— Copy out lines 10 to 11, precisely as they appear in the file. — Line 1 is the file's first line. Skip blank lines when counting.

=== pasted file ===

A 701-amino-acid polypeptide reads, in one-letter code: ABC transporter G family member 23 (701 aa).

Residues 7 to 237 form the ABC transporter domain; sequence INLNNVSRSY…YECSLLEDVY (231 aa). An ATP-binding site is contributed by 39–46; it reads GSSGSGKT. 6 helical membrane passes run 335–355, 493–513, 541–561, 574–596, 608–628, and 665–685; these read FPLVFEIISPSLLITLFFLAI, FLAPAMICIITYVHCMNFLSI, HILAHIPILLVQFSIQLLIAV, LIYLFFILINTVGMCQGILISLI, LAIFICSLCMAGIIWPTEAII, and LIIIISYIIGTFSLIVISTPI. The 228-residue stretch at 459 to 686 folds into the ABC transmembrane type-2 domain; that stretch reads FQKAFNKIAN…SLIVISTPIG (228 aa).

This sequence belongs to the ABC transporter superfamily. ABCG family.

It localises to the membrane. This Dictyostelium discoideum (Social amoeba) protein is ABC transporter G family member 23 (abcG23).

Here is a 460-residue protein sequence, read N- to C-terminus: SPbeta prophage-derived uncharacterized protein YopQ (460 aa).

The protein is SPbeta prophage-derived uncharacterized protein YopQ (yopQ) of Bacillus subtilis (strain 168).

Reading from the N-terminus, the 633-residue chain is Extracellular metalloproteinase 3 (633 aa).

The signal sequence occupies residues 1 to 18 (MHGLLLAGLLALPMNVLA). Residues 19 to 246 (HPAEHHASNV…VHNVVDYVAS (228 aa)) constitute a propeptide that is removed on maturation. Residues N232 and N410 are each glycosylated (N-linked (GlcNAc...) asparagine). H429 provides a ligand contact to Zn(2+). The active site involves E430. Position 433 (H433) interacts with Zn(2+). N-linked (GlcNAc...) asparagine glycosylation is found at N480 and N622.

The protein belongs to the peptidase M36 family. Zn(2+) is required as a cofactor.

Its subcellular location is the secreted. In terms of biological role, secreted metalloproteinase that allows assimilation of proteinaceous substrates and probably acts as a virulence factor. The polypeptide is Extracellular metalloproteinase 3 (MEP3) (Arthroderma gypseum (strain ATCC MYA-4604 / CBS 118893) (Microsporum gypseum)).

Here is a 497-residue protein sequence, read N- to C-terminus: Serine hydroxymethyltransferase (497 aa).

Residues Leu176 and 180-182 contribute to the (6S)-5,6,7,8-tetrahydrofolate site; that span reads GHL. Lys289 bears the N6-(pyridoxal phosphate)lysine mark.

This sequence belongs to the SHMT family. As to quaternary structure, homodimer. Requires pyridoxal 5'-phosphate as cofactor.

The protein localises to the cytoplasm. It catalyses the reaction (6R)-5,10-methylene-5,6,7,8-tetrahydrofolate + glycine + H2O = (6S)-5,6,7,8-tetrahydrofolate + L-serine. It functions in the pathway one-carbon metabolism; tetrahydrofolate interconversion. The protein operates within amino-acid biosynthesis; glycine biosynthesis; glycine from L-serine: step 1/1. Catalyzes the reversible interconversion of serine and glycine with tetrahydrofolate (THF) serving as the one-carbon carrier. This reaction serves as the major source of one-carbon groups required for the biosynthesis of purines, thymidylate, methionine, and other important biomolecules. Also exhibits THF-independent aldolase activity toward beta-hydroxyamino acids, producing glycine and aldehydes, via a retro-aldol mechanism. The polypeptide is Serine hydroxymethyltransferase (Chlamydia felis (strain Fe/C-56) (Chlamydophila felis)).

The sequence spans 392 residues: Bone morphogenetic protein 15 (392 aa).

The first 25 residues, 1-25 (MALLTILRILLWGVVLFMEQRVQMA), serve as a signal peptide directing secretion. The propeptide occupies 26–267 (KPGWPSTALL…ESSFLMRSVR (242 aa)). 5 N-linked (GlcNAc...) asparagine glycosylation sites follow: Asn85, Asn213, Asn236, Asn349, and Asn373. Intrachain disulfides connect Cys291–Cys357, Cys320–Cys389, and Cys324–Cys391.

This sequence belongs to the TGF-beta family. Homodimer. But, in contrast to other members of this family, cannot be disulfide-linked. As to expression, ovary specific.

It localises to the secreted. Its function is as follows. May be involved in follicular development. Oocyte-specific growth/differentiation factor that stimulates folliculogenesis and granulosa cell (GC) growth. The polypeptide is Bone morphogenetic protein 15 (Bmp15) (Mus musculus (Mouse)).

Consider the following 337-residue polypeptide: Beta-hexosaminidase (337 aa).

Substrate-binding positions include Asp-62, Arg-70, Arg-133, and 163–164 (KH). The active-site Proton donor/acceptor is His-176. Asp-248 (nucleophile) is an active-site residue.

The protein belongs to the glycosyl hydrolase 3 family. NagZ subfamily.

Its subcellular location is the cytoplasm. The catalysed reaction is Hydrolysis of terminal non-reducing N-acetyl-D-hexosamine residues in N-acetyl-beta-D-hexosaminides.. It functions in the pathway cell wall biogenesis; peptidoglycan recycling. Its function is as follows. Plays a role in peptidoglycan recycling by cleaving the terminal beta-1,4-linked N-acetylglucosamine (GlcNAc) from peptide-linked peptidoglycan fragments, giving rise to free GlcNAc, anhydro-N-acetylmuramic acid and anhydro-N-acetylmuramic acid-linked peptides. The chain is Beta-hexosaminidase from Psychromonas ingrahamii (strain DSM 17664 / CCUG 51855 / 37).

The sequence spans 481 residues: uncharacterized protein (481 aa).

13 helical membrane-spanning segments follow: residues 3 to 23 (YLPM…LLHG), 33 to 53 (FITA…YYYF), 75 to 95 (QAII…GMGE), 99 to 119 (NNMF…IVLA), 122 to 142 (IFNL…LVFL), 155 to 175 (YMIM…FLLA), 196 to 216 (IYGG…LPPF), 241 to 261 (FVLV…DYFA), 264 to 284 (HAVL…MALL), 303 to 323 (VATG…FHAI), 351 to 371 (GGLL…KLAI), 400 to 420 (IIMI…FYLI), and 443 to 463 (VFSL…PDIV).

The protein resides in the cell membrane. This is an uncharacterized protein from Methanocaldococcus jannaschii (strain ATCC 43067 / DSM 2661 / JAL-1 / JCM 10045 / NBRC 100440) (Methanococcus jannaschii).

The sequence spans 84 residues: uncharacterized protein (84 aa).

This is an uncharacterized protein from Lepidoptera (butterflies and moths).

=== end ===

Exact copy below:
Its subcellular location is the secreted. In terms of biological role, secreted metalloproteinase that allows assimilation of proteinaceous substrates and probably acts as a virulence factor. The polypeptide is Extracellular metalloproteinase 3 (MEP3) (Arthroderma gypseum (strain ATCC MYA-4604 / CBS 118893) (Microsporum gypseum)).

Here is a 497-residue protein sequence, read N- to C-terminus: Serine hydroxymethyltransferase (497 aa).